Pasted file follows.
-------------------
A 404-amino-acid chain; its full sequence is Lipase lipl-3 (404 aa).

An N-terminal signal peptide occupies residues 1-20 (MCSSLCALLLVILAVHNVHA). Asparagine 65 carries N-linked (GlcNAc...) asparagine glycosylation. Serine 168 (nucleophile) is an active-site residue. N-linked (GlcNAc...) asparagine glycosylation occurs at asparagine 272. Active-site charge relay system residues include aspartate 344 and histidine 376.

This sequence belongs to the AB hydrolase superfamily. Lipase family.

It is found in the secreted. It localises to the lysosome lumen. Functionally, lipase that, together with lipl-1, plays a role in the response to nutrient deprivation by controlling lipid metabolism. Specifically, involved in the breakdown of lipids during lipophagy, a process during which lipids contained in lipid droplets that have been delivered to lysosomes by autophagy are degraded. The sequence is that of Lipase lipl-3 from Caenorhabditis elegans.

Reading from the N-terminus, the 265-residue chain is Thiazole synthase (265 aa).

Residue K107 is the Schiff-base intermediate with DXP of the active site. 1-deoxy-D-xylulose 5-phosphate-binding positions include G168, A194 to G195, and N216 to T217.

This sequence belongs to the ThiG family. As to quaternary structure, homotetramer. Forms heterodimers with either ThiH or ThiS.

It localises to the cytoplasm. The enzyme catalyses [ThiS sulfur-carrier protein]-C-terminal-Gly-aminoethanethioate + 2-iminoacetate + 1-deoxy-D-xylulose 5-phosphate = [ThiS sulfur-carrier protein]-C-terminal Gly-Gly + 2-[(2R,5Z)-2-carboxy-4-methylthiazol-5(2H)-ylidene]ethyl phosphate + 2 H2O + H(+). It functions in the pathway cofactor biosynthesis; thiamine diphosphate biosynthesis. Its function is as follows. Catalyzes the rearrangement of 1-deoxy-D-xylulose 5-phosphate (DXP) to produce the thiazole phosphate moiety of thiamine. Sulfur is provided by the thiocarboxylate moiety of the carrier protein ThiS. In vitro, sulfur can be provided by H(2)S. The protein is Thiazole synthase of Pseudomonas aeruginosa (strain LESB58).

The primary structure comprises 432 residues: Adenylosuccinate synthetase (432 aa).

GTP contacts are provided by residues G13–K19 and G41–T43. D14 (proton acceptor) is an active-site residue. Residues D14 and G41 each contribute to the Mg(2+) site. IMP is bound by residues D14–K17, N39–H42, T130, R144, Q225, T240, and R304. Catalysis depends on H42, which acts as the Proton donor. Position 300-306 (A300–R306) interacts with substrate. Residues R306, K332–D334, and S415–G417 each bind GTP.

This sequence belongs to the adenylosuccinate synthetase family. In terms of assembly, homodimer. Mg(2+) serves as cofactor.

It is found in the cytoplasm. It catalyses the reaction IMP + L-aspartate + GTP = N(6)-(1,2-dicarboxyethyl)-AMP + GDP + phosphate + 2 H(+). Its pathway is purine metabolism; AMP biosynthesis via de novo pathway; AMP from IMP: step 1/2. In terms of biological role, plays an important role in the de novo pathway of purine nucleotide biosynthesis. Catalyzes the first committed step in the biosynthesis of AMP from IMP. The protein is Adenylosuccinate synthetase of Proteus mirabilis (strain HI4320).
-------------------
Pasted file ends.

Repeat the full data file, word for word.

A 404-amino-acid chain; its full sequence is Lipase lipl-3 (404 aa).

An N-terminal signal peptide occupies residues 1-20 (MCSSLCALLLVILAVHNVHA). Asparagine 65 carries N-linked (GlcNAc...) asparagine glycosylation. Serine 168 (nucleophile) is an active-site residue. N-linked (GlcNAc...) asparagine glycosylation occurs at asparagine 272. Active-site charge relay system residues include aspartate 344 and histidine 376.

This sequence belongs to the AB hydrolase superfamily. Lipase family.

It is found in the secreted. It localises to the lysosome lumen. Functionally, lipase that, together with lipl-1, plays a role in the response to nutrient deprivation by controlling lipid metabolism. Specifically, involved in the breakdown of lipids during lipophagy, a process during which lipids contained in lipid droplets that have been delivered to lysosomes by autophagy are degraded. The sequence is that of Lipase lipl-3 from Caenorhabditis elegans.

Reading from the N-terminus, the 265-residue chain is Thiazole synthase (265 aa).

Residue K107 is the Schiff-base intermediate with DXP of the active site. 1-deoxy-D-xylulose 5-phosphate-binding positions include G168, A194 to G195, and N216 to T217.

This sequence belongs to the ThiG family. As to quaternary structure, homotetramer. Forms heterodimers with either ThiH or ThiS.

It localises to the cytoplasm. The enzyme catalyses [ThiS sulfur-carrier protein]-C-terminal-Gly-aminoethanethioate + 2-iminoacetate + 1-deoxy-D-xylulose 5-phosphate = [ThiS sulfur-carrier protein]-C-terminal Gly-Gly + 2-[(2R,5Z)-2-carboxy-4-methylthiazol-5(2H)-ylidene]ethyl phosphate + 2 H2O + H(+). It functions in the pathway cofactor biosynthesis; thiamine diphosphate biosynthesis. Its function is as follows. Catalyzes the rearrangement of 1-deoxy-D-xylulose 5-phosphate (DXP) to produce the thiazole phosphate moiety of thiamine. Sulfur is provided by the thiocarboxylate moiety of the carrier protein ThiS. In vitro, sulfur can be provided by H(2)S. The protein is Thiazole synthase of Pseudomonas aeruginosa (strain LESB58).

The primary structure comprises 432 residues: Adenylosuccinate synthetase (432 aa).

GTP contacts are provided by residues G13–K19 and G41–T43. D14 (proton acceptor) is an active-site residue. Residues D14 and G41 each contribute to the Mg(2+) site. IMP is bound by residues D14–K17, N39–H42, T130, R144, Q225, T240, and R304. Catalysis depends on H42, which acts as the Proton donor. Position 300-306 (A300–R306) interacts with substrate. Residues R306, K332–D334, and S415–G417 each bind GTP.

This sequence belongs to the adenylosuccinate synthetase family. In terms of assembly, homodimer. Mg(2+) serves as cofactor.

It is found in the cytoplasm. It catalyses the reaction IMP + L-aspartate + GTP = N(6)-(1,2-dicarboxyethyl)-AMP + GDP + phosphate + 2 H(+). Its pathway is purine metabolism; AMP biosynthesis via de novo pathway; AMP from IMP: step 1/2. In terms of biological role, plays an important role in the de novo pathway of purine nucleotide biosynthesis. Catalyzes the first committed step in the biosynthesis of AMP from IMP. The protein is Adenylosuccinate synthetase of Proteus mirabilis (strain HI4320).